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Today's Stichomancy for Kelsey Grammer

The first excerpt represents the element of Air. It speaks of mental influences and the process of thought, and is drawn from Laches by Plato:

liable to be drawn into an argument; and whatever subject he may start, he will be continually carried round and round by him, until at last he finds that he has to give an account both of his present and past life; and when he is once entangled, Socrates will not let him go until he has completely and thoroughly sifted him. Now I am used to his ways; and I know that he will certainly do as I say, and also that I myself shall be the sufferer; for I am fond of his conversation, Lysimachus. And I think that there is no harm in being reminded of any wrong thing which we are, or have been, doing: he who does not fly from reproof will be sure to take more heed of his after-life; as Solon says, he will wish and desire to be learning so long as he lives, and will not think that old age of itself brings wisdom.

The second excerpt represents the element of Fire. It speaks of emotional influences and base passions, and is drawn from Collection of Antiquities by Honore de Balzac:

whether M. le Comte d'Esgrignon has or has not used the lower half of a letter addressed to him by du Croisier as a bill of exchange."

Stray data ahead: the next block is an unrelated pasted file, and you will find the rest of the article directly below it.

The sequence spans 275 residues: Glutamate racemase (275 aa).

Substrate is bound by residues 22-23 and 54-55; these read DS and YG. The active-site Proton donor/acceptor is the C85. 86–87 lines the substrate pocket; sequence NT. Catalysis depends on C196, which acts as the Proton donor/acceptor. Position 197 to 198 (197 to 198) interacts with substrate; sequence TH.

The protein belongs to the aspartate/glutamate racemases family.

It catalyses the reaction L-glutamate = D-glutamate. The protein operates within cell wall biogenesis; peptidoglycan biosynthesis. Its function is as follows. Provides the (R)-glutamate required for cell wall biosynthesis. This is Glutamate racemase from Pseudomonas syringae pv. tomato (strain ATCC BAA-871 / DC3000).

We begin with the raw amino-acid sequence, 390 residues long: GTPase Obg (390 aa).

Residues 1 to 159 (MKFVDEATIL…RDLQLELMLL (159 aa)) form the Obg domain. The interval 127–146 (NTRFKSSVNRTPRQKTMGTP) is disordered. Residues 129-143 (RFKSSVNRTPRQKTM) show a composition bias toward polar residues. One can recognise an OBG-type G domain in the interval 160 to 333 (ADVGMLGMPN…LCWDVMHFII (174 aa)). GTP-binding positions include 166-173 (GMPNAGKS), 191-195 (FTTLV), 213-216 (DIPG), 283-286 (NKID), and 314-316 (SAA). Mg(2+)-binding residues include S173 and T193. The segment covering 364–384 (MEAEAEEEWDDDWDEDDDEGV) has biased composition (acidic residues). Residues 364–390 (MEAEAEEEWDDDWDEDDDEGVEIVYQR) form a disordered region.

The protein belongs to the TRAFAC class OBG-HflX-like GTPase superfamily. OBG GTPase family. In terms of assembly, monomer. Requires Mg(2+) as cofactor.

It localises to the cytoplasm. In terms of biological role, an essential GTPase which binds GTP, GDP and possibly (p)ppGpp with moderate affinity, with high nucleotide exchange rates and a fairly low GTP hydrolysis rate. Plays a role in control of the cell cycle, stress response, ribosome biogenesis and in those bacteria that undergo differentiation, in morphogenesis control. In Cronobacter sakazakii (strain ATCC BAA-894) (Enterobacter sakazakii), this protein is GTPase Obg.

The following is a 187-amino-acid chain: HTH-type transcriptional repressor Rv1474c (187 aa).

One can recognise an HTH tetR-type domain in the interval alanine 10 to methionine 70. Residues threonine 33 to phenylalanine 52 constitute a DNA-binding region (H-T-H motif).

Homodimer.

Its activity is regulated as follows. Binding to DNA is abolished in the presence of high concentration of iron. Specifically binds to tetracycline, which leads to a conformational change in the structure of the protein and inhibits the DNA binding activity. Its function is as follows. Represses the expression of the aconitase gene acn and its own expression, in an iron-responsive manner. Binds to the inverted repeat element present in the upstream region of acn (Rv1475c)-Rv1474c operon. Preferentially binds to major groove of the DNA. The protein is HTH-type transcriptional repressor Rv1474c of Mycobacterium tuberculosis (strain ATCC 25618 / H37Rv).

"Eh! and so he might," a voice cried suddenly, as Mme. Camusot broke in, followed by the handsome stranger, "so he might when M. Chesnel had advanced the money to meet the bill----"

She leant over her husband.

"You will have the first vacant appointment as assistant judge at Paris, you are serving the King himself in this affair; I have proof of it; you will not be forgotten," she said, lowering her voice in his ear. "This young man that you see here is the Duchesse de Maufrigneuse; you must never have seen her, and do all that you can

The third excerpt represents the element of Water. It speaks of pure spiritual influences and feelings of love, and is drawn from Georgics by Virgil:

To follow. So likewise will the barren shaft That from the stock-root issueth, if it be Set out with clear space amid open fields: Now the tree-mother's towering leaves and boughs Darken, despoil of increase as it grows, And blast it in the bearing. Lastly, that Which from shed seed ariseth, upward wins But slowly, yielding promise of its shade To late-born generations; apples wane Forgetful of their former juice, the grape Bears sorry clusters, for the birds a prey.

The fourth excerpt represents the element of Earth. It speaks of physical influences and the impact of the unseen on the visible world, and is drawn from Woman and Labour by Olive Schreiner:

races, instinctively. "There is a living thing, it will die if it is not cared for," says the average woman, almost equally instinctively. It is true, that the woman will sacrifice as mercilessly, as cruelly, the life of a hated rival or an enemy, as any male; but she always knows what she is doing, and the value of the life she takes! There is no light-hearted, careless enjoyment in the sacrifice of life to the normal woman; her instinct, instructed by practical experience, steps in to prevent it. She always knows what life costs; and that it is more easy to destroy than create it.

It is also true, that, from the loftiest standpoint, the condemnation of war which has arisen in the advancing human spirit, is in no sense related